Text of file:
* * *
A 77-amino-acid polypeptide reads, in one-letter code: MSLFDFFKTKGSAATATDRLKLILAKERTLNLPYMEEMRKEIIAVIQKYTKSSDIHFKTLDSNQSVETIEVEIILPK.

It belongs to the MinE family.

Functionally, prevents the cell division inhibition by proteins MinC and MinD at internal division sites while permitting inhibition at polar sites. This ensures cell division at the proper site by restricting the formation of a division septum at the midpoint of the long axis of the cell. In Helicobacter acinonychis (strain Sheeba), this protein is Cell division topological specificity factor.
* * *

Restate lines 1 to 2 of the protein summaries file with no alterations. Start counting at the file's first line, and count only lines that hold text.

A 77-amino-acid polypeptide reads, in one-letter code: MSLFDFFKTKGSAATATDRLKLILAKERTLNLPYMEEMRKEIIAVIQKYTKSSDIHFKTLDSNQSVETIEVEIILPK.

It belongs to the MinE family.